Kale Williams (KGW)
PORTLAND, Ore. (KGW) — Multnomah County has filed a lawsuit seeking billions in damages from 17 of the largest fossil fuel companies over the 2021 heat dome.
The lawsuit, filed Thursday in Multnomah County Circuit Court, alleges that the companies and trade groups played a substantial role in creating the conditions that lead to Portland seeing record-setting temperatures over the course of three days in June of 2021.
Temperatures peaked at 116 degrees in Portland, more than 40 degrees above the norm for that time of year. Nearly 70 people died of heat-related illnesses in Multnomah County alone and hundreds more were admitted to area hospitals.
“With this action, we seek to hold these fossil fuel companies accountable for the damages that have arisen from one of the most deadly and destructive human-made weather disasters in American history,” said Multnomah County Chair Jessica Vega Pederson.
The suit names 17 defendants: Exxon Mobil, Shell, Chevron, BP, ConocoPhillips, Motiva, Occidental Petroleum, Anadarko Petroleum, Space Age Fuel, Valero Energy, Total Specialties USA, Marathon Petroleum, Peabody Energy, Koch Industries, American Petroleum Institute, Western States Petroleum Association, and McKinsey & Company.
The suit seeks $50 million in damages arising from the 2021 heat dome itself and another $1.5 billion in future damages.
In addition to monetary damages, the county is also seeking an estimated $50 billion abatement fund in the lawsuit. The fund would be used to “study, plan, and upgrade the public health care services and infrastructure that will be reasonably necessary to ‘weatherproof’ the County from future extreme heat events and to safeguard the public health.”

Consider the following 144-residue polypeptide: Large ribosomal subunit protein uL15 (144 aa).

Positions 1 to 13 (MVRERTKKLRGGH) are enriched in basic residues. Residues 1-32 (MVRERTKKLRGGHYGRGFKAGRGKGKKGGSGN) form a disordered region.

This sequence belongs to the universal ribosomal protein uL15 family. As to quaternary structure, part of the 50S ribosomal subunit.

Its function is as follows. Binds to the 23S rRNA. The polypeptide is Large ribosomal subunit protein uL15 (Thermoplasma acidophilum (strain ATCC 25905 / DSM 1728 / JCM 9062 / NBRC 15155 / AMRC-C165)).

“The climate crisis is already costing us money today and will cost us more money in the future as we try to adapt,” Vega Pederson said. “We are not looking for a payout. We are looking to be paid back.”
Nearly two dozen other cities, counties and states have brought legal action against fossil fuel companies. Few of those cases have yet made it to trial.
But Roger Worthington, one of the attorneys representing the county in the case, said this lawsuit has some key differences.
Soon after the heat dome, climate attribution experts, who explore the link between weather phenomena and climate change, looked to see how carbon dioxide emissions could have influenced the dangerous heat.
One group found that the temperatures seen in Portland would have been “virtually impossible” without human-caused climate change and that carbon dioxide emissions made the heat dome 150 times more likely to occur.
“What is new about this case is how the leadership of Multnomah County is utilizing irrefutable climate science to hold corporate polluters accountable for their role in causing a discreet and disastrous event, as well as recent wildfires,” Worthington, a partner at Worthington & Caron, PC, said in a statement.
Worthington was realistic about the timeline for the lawsuit, though, noting that defendants are well known for delaying litigation.
“They’re not going to want to be here,” Worthington said to a crowd of boisterous supporters outside the Multnomah County Courthouse. “They’re going to delay this thing out — you mark my words, they are masters at delay and deflection — but we will work tirelessly on your behalf.”
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